- You can proxy to anywhere (see the Proxy directive in Apache) based on names
- You can proxy to any port you like (see the AllowCONNECT directive in Apache)
- It works even when there is a layer-7 protocol firewall
- If you enable proxytunnel ssl support, it is indistinguishable from real SSL traffic
- You can come up with nice hostnames like 'downloads.yourdomain.com' and 'pictures.yourdomain.com' and for normal users these will look like normal websites when visited.
- There are many possibilities for doing authentication further along the path
- You can do proxy-bouncing to the n-th degree to mask where you're coming from or going to (however this requires more changes to proxytunnel, currently I only added support for one remote proxy)
- You do not have to dedicate an IP-address for sshd, you can still run an HTTPS site
- An internet connected Apache server (eg. with IP address 10.1.2.3)
- A FQDN that points to this IP address (eg. ssh.yourdomain.com)
- A virtual host configuration in Apache for this domain (eg. /etc/httpd/conf.d/ssh.yourdomain.com.conf)
- A configuration to adapt ssh to use the HTTP tunnel
<VirtualHost 10.1.2.3> DocumentRoot /var/www/html Customlog ssh.yourdomain.com-access.log combined ErrorLog ssh.yourdomain.com-error.log HostnameLookups On ProxyRequests on AllowCONNECT 22 2022 ProxyVia on ### Deny everything by default <Proxy *> Order deny,allow Deny from all </proxy> # <Proxy 188.8.131.52> # <Proxy machine.yourdomain.com> # <ProxyMatch .*\.yourdomain\.com> <ProxyMatch (machine1|machine2)\.yourdomain\.com> Order deny,allow Deny from all ### External (customer) sites allowed to connect Allow from 194-78-234-211.dialup.skynet.be Allow from 114-149.241.81.adsl.skynet.be </ProxyMatch> </VirtualHost>proxytunnel 1.6.0. It includes a patch I wrote to chain 2 HTTP proxies. (RPM packages)
Then add something similar to this to you ~/.ssh/config file.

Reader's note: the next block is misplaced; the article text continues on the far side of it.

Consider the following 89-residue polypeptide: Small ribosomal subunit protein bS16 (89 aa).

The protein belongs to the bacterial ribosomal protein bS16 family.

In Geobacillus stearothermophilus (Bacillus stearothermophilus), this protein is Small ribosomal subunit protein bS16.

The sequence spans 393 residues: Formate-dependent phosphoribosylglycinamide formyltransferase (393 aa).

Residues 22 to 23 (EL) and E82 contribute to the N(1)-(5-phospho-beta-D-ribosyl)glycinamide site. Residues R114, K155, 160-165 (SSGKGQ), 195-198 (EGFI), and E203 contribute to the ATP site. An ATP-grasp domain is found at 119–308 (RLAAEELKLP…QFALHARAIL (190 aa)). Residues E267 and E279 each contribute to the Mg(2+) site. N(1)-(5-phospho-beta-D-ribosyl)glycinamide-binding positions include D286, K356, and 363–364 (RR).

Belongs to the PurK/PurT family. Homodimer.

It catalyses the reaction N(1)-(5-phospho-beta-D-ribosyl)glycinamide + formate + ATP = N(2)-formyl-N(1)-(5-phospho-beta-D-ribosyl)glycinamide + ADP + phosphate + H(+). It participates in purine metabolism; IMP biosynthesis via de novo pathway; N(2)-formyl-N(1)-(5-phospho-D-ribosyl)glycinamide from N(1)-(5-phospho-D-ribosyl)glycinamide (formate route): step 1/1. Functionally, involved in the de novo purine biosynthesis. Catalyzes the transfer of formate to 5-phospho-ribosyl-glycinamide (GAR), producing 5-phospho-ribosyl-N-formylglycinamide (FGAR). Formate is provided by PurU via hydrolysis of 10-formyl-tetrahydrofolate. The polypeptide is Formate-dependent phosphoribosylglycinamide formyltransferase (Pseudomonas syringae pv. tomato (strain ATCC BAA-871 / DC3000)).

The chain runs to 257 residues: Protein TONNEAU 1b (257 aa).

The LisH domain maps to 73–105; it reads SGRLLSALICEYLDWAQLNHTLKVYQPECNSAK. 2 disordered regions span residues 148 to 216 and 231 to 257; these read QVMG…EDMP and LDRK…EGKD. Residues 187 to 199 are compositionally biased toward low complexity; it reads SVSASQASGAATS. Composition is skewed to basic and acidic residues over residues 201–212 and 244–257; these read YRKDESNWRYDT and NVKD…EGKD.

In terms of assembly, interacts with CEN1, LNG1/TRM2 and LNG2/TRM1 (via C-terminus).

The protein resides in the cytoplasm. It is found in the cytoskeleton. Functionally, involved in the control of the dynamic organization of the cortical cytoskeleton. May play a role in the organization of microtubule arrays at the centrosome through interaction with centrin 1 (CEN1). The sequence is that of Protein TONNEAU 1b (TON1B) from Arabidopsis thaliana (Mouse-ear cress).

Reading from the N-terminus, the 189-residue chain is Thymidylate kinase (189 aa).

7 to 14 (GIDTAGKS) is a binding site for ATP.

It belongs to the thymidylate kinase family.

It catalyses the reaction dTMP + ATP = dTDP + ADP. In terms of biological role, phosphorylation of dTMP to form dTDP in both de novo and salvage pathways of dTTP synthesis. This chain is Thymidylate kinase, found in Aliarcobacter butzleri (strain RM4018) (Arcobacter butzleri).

Host *.yourdomain.com *.otherdomain.net someserver.org DynamicForward 1080 ProxyCommand proxytunnel -v -p proxy.local.net:8080 -r ssh.yourdomain.com:443 -d %h:%p -H "User-Agent: Mozilla/4.0 (compatible; MSIE 6.0; Win32)\n" ServerAliveInterval 30This will make SSH use the proxytunnel utility to tunnel SSH over HTTP(S). After that you can simply do:
[user@localhost ~]$ ssh machine1.yourdomain.com Connected to proxy.local.net:8080 Tunneling to ssh.yourdomain.com:443 (destination) Starting tunnel firstname.lastname@example.org's password:proxytunnel 1.6.0. (For Windows take the cygwin build) It includes the patch I wrote to chain 2 HTTP proxies. (RPM packages)
Then to configure putty to use proxytunnel, you need a recent putty (newer than 0.58). Currently only the development release includes the required functionality.
Then go into the Connection > Proxy menu. Select the Local proxy type. And then provide as Telnet command, or local proxy command the following line:
proxytunnel -q -p proxy.local.net:8080 -r ssh.yourdomain.com:443 -d %host:%port -H "User-Agent: Mozilla/4.0 (compatible; MSIE 6.0; Win32)\n"For Windows it helps to put the proxytunnel.exe in the same path as putty so that putty can find proxytunnel.exe more easily.
For debugging you can replace the -q option with a -v option and use the command on the command-line. proxytunnel will print what it is doing and where it fails.
To simplify tunneling over SSH, you might want to create a 'dynamic' tunnel using the -D 1080 OpenSSH option. This allows you to socksify any TCP connection and direct it over the SSH tunnel dynamicly.
Most browers allow to socksify their own stack by simplying configuring a socks proxy. In this case you should point your browser to localhost:1080 to surf using the SSH tunnel.http://issues.apache.org/bugzilla/show_bug.cgi?id=29744 https://lists.sourceforge.net/lists/listinfo/proxytunnel-users
- Use SSL for forwarding requests
- Allow to chain more than 2 proxies
- Allow authentication on the second proxy (so that a fixed ACL is not required and you have much more flexibility)